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Airbnb gains customers and vaults to profitability. Why aren’t hotel companies like Hilton concerned?

Aug. 03, 2022
6 min read
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The chief executives of the world’s largest hotel companies often like to sweep the idea of the alternative lodging sector under the rug. After all, this sector — led by the vacation rental platform Airbnb — is a threat to their business.

However, Airbnb’s most recent financial reporting should be a wake-up call to the hotel industry. Traditional hotel players can’t afford to sit idly by and watch this leg of the travel sector grow rapidly.

This week, Airbnb reported a $379 million profit for the second quarter — slightly higher than the $367 million profit Hilton posted for the same timeframe. It’s an impressive gain. Also, Airbnb executives earlier this year indicated they expect the company to post its first full-year profit since it was founded in 2008.

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Airbnb earnings and trends

Like hotel executives who already reported earnings earlier this cycle, Airbnb CEO Brian Chesky downplayed the idea that economic uncertainty would be a massive drag on the company he founded.

“Our business model is adaptable. We have nearly every type of space in nearly every location, so however travel changes, we can adapt,” he said on an investor call this week. “Regardless of the economic environment, our guests come to Airbnb because they can find great value and our host can earn extra income.”

Airbnb reported customers booked 103.7 million nights and experiences (the platform also offers experiential features like cooking classes) for the quarter — a 24% jump from the same time in 2019.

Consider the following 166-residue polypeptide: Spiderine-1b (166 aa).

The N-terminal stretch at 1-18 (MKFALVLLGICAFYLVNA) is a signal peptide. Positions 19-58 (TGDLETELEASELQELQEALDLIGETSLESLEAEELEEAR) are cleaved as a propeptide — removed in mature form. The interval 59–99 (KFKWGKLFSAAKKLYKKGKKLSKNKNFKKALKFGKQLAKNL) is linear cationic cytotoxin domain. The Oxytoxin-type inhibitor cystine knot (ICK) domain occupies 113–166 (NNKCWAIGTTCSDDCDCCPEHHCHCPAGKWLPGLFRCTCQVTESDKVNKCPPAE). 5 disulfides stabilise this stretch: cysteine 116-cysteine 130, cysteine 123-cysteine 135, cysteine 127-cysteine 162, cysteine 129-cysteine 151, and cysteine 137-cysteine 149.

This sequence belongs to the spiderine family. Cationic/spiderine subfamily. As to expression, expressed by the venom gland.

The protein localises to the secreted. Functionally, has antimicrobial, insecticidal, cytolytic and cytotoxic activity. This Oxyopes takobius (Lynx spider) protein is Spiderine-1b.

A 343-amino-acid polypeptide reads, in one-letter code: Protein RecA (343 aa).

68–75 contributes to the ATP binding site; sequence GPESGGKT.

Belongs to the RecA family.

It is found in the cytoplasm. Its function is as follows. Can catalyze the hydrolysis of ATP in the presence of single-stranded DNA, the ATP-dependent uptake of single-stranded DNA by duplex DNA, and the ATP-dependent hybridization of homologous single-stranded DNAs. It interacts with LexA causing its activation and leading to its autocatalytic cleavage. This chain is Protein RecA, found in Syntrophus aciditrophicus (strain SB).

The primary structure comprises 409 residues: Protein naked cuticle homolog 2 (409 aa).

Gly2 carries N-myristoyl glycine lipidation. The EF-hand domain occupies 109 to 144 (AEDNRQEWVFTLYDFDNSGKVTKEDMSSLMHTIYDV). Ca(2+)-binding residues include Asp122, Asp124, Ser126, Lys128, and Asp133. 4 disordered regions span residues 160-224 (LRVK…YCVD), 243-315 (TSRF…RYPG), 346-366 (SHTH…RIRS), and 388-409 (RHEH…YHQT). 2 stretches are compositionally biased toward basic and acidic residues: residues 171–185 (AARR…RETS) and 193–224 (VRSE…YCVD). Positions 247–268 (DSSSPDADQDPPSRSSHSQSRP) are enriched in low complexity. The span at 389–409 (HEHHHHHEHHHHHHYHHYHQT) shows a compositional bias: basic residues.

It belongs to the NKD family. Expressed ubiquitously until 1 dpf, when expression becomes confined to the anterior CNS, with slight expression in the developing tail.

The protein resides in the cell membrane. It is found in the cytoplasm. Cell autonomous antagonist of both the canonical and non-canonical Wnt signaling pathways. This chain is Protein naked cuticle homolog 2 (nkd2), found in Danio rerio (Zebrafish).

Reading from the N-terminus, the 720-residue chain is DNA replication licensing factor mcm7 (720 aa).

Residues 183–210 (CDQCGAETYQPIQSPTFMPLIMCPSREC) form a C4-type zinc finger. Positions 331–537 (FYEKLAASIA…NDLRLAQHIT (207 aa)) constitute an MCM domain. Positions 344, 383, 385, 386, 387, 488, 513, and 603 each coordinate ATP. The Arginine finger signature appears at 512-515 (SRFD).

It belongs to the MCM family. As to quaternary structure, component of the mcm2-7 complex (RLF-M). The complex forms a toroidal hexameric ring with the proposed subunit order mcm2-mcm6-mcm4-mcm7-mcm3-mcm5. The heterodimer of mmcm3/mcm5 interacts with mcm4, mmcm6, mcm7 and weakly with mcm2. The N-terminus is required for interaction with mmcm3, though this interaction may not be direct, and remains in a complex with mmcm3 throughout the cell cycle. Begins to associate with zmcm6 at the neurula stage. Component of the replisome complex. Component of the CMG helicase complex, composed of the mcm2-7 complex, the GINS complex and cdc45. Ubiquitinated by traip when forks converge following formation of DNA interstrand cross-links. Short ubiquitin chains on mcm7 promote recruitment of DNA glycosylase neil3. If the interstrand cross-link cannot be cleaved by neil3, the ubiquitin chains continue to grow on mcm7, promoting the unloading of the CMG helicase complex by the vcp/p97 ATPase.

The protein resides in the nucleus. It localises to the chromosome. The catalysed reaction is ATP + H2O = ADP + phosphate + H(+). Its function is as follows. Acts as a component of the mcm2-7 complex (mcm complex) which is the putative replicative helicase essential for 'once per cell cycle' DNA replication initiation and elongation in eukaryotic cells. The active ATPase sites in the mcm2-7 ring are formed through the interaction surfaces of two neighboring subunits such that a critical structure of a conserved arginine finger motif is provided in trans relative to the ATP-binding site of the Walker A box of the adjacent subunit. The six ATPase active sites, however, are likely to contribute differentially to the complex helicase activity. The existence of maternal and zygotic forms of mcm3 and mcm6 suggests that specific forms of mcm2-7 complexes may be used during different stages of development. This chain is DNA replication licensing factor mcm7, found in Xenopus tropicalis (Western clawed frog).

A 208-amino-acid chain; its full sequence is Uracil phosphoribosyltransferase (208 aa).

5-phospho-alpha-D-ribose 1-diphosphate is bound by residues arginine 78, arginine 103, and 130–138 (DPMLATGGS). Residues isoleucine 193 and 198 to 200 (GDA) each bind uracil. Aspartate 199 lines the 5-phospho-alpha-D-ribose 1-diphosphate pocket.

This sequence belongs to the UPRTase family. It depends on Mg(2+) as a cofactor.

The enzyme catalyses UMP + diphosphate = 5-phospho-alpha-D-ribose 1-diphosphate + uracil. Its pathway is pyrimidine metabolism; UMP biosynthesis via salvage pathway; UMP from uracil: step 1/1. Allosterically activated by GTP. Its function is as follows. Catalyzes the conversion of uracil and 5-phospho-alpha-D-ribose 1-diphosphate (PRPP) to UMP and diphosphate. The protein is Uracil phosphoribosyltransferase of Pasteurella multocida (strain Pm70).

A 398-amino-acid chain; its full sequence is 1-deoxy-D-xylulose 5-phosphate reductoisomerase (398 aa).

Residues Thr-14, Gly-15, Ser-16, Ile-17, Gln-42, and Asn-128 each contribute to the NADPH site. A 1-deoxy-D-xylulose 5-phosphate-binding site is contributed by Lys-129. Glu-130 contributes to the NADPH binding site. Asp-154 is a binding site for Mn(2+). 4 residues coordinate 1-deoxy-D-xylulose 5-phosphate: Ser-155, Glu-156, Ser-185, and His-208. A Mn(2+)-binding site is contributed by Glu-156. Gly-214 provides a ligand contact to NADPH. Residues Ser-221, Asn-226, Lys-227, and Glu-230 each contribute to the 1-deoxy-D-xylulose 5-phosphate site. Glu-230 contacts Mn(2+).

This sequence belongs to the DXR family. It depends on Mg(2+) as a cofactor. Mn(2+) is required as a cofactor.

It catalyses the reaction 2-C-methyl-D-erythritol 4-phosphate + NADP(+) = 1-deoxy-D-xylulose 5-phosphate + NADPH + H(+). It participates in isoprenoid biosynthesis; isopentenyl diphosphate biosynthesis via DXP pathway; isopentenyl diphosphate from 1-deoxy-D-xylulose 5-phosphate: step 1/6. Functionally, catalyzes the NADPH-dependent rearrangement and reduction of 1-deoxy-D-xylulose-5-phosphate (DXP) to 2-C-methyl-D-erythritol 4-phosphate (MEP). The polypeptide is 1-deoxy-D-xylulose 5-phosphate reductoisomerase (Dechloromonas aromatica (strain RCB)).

It's the highest showing of any quarter in company history. This largely came from demand outside of the Asia Pacific region (earlier this year Airbnb announced plans to pull out of China).

This isn’t to say there aren’t some signs of weakness at Airbnb. The strong quarter was driven by previous bookings, and Chesky noted growth rates weren’t as strong in May and June as they were earlier this year. However, there was a reacceleration from June to July amid the busy summer travel season.

The types of stays booked on the vacation rental platform look different today than they did before the pandemic. For starters, stays are a lot more expensive.

Across April, May and June, the average daily rate for an Airbnb stay was $164 — a 40% jump from the same time in 2019.

The amount of time people spend at an Airbnb is also on the rise. Stays of 28 days or more represented the fastest-growing trip length category at the company.

These long-term stays accounted for 19% of gross room nights booked in the second quarter compared to 13% in the second quarter of 2019. During the second quarter of this year, 45% of gross room nights booked were for stays of at least seven nights.

There was also significant growth for stays in suburban locations, showcasing the pandemic trend of travelers wanting more space outside of major cities. Still, there were signs of travelers returning to cities, as gross room nights in these areas represented 47% of Airbnb’s bookings during the quarter — exceeding pre-pandemic performance.

Wake up, hotel industry